that the man intended to insist upon a com-
mission on the work I had done.

" Wanted to see ye, private, fer a minute
if ye kin git away/

'"I can't leave/ I told him. 'I have a
lady with me. I shall be here an hour, at
least/

"'All right/ he replied. Til meet ye next
door in an hour. I got to see ye. Will ye
be there?'

"'Yes/ I said, and hated myself for not
turning him down then and there.

"He went out, and I went back to my
dinner. When we had finished eating, I
excused myself and went into the saloon
F 18 1



WAS CHET SMALLEY HONEST?

which was next door, and found my man
waiting patiently.

"'What is it you want ?' I demanded.

'"Well, ye see, I come up from Lindale to
lay in some supplies an* I went a little
stronger than I thought. I've run out of
money. Won't ye let me hev two hundred
dollars till I git straightened out ?'

"His voice carried an appeal that got me,
somehow. Two hundred dollars was a pile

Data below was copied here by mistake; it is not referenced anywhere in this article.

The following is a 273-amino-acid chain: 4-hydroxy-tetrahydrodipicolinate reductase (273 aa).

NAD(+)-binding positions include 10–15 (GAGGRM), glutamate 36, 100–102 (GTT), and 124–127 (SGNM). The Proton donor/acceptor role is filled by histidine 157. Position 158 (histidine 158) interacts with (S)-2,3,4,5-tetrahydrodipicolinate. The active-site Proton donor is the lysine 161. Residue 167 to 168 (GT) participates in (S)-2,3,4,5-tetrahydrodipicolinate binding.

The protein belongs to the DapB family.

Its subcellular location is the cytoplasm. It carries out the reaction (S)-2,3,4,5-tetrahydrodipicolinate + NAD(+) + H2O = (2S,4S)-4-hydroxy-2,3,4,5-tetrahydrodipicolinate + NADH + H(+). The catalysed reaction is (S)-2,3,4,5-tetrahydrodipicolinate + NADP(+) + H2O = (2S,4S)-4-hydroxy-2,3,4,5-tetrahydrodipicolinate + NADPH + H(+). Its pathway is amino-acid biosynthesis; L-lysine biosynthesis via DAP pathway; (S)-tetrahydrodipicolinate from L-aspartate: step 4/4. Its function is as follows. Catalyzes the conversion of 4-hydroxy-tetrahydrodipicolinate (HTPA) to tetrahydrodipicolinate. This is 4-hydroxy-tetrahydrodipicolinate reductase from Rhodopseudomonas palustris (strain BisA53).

of money to me then, and I knew that the
man wasn't honest; but I was young, and
'no' was hard to say. I had the seven hun-
dred dollars in my pocket. We had walked
back to a card-table. The place was not
well lighted, and I drew the envelope from
my pocket with a quick look over my shoul-
der. Smalley saw the new, crisp bills. He,
too, looked over his shoulder apprehensively
and said in a whisper: 'Say, son, they all
know me here. Give me a check, can't ye ?



ON A PASSING FRONTIER

It would be different if I was a plumb
stranger.'

"Then I knew what was troubling him.
I would carry it on.

"'No/ I said. 'I have no bank account.
I can't give you a check. These bills are
dry and look fine,' and I rubbed one with a
finger and showed him that no color came off.

"'I know/ he whispered. 'But they all